Nearly 40 percent of Connecticut residents are on the brink of financial calamity, according to a report released today by a nationwide public-policy group that tracks efforts to improve conditions for the poor and middle class.
The Washington-based Corporation for Enterprise Development said in its annual Assets & Opportunity Scorecard that Connecticut falls in the middle among all states in terms of how residents are faring financially. Yet, though the state has some of the best policies to help working families, the percentage of Connecticut residents who are only a layoff or health crisis away from serious financial difficulty increased by more than 2 percentage points last year, the group said.
"Five years into the economic recovery, millions of American families are still treading water in the deep end," the report said.
The report defined families as being financially insecure if they lacked savings to cover expenses at the federal poverty level for more than three months after a personal emergency. A family of four in Connecticut would need nearly $6,000 to pay for basic expenses over a three-month period, but 39.3 percent of the population lacks any such cushion, according to the report.
"Growing numbers of middle class households in our state fall short of that amount," the report said.
Deborah Monahan, executive director of the Thames Valley Council for Community Action, said Tuesday she has noted a growing population in eastern Connecticut requiring assistance in the past few years. Last heating season, for instance, more than 10,000 applications were taken for energy assistance, and this season - with two more months left in the high-demand period - the agency has seen 8,000 applications.
Even people with full-time jobs are having a hard time making ends meet, she said, as the cost of food, fuel, health care and insurance continues to erode paychecks.
"It's very symptomatic of the shrinking middle class," Monahan said.
Compounding the problem, she added, is the soft job market locally and the many layoffs seen at pharmaceutical giant Pfizer Inc., the region's two casinos and other major employers.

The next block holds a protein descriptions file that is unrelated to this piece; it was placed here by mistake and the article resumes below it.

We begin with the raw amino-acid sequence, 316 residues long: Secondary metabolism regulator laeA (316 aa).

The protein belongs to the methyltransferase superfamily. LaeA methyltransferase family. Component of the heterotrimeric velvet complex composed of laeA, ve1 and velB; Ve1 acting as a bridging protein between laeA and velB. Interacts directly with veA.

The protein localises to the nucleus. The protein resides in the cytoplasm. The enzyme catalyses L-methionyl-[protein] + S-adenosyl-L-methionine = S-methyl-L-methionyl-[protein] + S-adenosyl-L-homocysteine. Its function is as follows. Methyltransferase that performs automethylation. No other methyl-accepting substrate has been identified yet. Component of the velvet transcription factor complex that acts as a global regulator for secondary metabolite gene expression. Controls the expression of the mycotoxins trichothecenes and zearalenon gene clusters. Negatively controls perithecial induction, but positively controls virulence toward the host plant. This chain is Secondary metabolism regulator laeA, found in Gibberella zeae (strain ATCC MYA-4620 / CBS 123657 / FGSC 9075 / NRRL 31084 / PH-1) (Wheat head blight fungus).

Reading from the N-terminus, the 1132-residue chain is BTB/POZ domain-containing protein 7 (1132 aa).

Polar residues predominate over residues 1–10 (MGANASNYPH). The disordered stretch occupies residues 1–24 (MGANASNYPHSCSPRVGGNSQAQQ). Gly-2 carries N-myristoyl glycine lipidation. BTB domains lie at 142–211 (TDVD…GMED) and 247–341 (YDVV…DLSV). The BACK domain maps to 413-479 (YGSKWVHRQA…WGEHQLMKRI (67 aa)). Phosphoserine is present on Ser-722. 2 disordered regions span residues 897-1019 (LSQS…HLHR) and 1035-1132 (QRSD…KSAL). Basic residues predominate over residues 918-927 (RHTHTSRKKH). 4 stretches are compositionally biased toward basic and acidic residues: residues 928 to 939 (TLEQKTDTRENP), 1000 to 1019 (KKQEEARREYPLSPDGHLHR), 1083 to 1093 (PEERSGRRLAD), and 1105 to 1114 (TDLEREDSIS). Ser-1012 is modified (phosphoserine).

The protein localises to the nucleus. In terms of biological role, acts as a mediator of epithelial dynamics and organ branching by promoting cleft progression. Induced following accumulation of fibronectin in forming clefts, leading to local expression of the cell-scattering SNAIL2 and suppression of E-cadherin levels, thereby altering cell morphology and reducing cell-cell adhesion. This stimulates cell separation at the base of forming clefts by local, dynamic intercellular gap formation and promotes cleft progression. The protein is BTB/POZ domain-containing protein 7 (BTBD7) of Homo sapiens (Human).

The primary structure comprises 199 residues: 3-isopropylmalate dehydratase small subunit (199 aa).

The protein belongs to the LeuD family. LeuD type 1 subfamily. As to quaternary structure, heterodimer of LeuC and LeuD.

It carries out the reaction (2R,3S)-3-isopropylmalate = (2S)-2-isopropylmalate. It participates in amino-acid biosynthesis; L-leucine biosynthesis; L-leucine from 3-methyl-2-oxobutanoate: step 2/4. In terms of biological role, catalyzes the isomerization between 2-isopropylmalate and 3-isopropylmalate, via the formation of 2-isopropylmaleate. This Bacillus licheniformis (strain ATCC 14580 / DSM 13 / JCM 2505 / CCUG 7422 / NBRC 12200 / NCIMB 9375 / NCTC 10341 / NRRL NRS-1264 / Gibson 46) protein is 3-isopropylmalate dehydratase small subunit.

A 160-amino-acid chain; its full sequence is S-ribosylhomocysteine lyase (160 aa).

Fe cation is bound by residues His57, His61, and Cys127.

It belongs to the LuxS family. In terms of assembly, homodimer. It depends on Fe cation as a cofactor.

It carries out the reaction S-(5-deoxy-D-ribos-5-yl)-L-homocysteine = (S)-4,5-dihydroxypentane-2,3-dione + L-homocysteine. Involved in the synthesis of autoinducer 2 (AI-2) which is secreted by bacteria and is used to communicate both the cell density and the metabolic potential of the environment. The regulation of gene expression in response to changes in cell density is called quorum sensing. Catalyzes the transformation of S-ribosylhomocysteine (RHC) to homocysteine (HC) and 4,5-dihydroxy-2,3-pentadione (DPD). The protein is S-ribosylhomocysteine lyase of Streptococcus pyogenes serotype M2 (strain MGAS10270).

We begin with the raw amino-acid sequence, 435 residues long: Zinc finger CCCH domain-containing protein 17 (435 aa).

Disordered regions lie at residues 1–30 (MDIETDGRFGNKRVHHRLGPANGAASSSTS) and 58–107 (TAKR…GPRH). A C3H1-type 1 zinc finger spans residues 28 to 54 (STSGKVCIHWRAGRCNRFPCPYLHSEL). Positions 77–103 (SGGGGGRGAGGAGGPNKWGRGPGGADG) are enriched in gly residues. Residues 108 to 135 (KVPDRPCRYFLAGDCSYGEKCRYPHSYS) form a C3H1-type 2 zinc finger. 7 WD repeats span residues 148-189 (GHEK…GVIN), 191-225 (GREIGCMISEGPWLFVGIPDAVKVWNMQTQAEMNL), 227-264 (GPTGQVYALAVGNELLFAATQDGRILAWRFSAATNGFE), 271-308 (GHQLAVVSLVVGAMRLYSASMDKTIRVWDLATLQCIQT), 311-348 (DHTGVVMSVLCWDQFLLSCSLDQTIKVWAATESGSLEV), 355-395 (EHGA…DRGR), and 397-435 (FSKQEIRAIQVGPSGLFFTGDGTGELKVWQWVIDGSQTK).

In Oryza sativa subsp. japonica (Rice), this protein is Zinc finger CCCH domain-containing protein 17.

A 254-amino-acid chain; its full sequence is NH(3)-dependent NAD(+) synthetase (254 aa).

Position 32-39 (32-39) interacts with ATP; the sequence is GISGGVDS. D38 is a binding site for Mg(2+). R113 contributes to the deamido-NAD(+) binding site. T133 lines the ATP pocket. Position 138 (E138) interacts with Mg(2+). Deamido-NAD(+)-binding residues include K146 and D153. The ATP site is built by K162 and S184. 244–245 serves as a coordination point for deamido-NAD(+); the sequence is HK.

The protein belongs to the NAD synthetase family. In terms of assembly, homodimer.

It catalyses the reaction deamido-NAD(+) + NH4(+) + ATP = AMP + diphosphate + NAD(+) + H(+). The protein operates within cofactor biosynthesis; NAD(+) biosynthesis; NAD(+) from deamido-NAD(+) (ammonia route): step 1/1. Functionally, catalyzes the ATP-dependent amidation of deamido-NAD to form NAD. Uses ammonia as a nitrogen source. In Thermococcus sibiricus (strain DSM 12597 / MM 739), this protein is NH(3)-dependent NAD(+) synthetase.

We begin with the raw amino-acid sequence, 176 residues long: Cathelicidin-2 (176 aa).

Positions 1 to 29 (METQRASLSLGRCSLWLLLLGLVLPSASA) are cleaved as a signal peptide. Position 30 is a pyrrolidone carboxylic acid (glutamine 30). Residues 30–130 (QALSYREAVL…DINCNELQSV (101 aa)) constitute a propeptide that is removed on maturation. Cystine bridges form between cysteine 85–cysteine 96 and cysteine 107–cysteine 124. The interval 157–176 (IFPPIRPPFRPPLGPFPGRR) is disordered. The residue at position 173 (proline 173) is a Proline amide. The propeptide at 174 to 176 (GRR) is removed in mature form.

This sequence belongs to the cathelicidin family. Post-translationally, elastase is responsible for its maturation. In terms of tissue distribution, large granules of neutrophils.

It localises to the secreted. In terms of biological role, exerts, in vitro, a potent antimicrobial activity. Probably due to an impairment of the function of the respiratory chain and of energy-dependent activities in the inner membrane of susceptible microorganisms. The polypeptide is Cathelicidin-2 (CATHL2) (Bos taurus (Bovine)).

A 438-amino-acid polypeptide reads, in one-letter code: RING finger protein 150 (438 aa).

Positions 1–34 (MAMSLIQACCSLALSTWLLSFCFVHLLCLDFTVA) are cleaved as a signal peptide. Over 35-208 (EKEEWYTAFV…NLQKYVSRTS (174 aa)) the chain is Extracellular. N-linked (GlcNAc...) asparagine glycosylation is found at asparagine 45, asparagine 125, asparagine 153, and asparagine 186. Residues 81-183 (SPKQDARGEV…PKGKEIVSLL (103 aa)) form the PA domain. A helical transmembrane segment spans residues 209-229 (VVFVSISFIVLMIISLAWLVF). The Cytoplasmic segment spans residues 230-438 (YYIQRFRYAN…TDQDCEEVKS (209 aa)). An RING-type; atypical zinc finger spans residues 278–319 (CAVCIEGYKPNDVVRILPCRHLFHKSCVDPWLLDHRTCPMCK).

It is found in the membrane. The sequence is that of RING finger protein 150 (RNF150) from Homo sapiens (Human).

"It does put people into a tailspin," she said. "It is very distressing to be employed 10, 15, 20 years and then to see yourself all of a sudden unemployed."
Kristin Lawton, communications director for the policy group, said Connecticut numbers were derived from a Census Bureau survey that looks at families' liquid assets, including money in bank accounts, stocks and even retirement assets such as 401(k)s. The numbers do not take into account assets such as real estate or business ownership.
"It's a pretty scary situation," Lawton said.
Connecticut ranked fifth among all states in its policy response to the current economic climate, according to the report, with the fourth lowest percentage of households in poverty. Its overall state rating last year, despite the decline in residents' ability to fight through hard times, improved from 29th to 25th.
But Connecticut residents also had the highest average credit card debt, more than $14,000, and also fell near the bottom in terms of housing affordability. The divide between whites and minorities in terms of home ownership was fourth highest in the nation.
"We need to stand behind asset-building tools that help working families to make ends meet, like Connecticut's Earned Income Tax Credit," Ellen Shemitz, executive director for the advocacy group Connecticut Voices for Children, said in a statement. "Connecticut should follow the lead of New York state in establishing a Child Tax Credit, which would improve tax fairness for families and help keep kids out of poverty."
Other key findings of the report were:
• Connecticut's poverty rate was 10.4 percent, better than the national rate of 14.7 percent. But the state's asset poverty rate was 30.2 percent, higher than the nationwide rate of 25.4 percent.
• College debt was up 8 percent in the most recent nationwide figures. Students now are nearly $30,000 in debt, on average, by the time they graduate.
• Only 44 percent of employers nationwide are funding retirement plans, down from 47 percent a few years earlier.
• Minority households are closing the gap nationally, but have only about 10 percent the net worth of white households.
• Minorities' rate of homeownership is 46 percent nationally, versus 72 percent for whites.
• Connecticut is one of only eight states that has adopted at least half of the policies identified as supporting family financial security. The others are New York, Maryland, Rhode Island, New Jersey, Maine, Washington and Minnesota.